J.H. Buckbee Drums:
I have two drums with unique snare mechanisms, as well as a snare adjustment key running the length of the drum shell and extending just over the top. The initials "JHB" are forged into the key which looks like a banjo wrench might if it were made for a J.H. Buckbee banjo, which may be where the design came from. (The initials, J.H. stand for John Henry, per "The Banjo Monologues" liner notes, by Joel Mabus, or it could stand for James H. per "The Banjoists' Broadsheet", No. 175 for July 2001, P. 6.)
J.H. Buckbee's Time Period:
"In 1860, J. H. Buckbee began selling the first trade-name banjos (Richelieu, p. 6)."The 5-String Banjo in North Carolina by C.P. Heaton, citing for authority Richelieu, p. 6; Bacon, p. 26; Krick, "The Banjo," The Etude, 56 (Mar. 1938), 192. 7. "How to Play the 5-String Banjo" (Beacon, NY.: Pub. by the author, 1961), p. 68.
"In about 1897 two New York instrument makers, Lange and Rettberg bought the J. H. Buckbee banjo factory [383 Second Ave. according to "The Lange Banjo Ukulele"]. Buckbee of New York had been the banjo maker for many famous players, among them Farland, Foote, Converse, Bruno, Mather, H. Dobson and G.C. Dobson and produced banjos with the names of these performers as the manufacturer. Indeed, Buckbee had been the largest of the post-war banjo manufacturers and produced both handmade and mass produced instruments." "Notes on Orpheum Banjos", by Bill Reese.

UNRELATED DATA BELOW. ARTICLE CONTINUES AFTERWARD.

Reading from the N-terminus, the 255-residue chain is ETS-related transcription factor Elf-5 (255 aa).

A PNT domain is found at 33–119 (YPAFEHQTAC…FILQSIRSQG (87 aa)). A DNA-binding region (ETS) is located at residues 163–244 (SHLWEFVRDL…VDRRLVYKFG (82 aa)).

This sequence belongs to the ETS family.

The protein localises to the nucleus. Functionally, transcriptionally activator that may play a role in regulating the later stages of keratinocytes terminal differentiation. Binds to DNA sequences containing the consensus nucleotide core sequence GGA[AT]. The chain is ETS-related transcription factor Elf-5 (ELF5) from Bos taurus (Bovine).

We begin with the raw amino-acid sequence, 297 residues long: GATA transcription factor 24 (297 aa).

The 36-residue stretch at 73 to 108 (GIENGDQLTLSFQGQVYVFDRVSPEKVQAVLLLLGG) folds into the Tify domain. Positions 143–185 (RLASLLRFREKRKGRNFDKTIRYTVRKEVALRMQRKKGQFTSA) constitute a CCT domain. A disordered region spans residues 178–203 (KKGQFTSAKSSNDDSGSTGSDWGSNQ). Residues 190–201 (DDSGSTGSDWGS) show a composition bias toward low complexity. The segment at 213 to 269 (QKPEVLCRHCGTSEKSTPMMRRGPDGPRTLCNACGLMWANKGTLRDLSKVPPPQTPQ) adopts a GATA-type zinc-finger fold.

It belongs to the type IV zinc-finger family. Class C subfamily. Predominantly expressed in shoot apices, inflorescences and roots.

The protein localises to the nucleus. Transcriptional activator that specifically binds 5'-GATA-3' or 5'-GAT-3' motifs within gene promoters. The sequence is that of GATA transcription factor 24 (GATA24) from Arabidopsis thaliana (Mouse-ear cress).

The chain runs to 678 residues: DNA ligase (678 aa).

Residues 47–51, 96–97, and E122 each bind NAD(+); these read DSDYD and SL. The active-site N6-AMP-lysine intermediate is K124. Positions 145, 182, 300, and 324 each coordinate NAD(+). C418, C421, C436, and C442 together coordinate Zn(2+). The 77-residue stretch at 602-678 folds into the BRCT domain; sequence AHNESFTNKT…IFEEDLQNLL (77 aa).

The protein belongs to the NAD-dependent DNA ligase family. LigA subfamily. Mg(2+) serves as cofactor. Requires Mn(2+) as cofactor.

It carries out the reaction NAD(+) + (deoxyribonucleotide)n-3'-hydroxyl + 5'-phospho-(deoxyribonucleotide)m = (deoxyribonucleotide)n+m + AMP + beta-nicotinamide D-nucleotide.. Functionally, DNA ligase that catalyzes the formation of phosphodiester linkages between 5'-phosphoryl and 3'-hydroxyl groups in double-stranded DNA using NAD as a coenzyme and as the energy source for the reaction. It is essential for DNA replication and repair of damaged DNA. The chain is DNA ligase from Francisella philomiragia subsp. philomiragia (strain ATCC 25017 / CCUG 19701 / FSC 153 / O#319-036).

And now, my J.H. Buckbee drums:
The first is a relatively plain brown wood drum and the other is an identical copy but dressed up with a gold eagle against a blue background with a banner reading, "Williamsport Rifles" (to be the subject of a future posting to this blog).
The characteristic snare adjuster (similar to a banjo key):
A unique snare mechanism:
Butt end of the snares:
Typical leather pull, tag or ear:
Double-holed carry hook:
And the other is an eagle drum, painted with a banner reading "Williamsport Rifles" (a whole other story).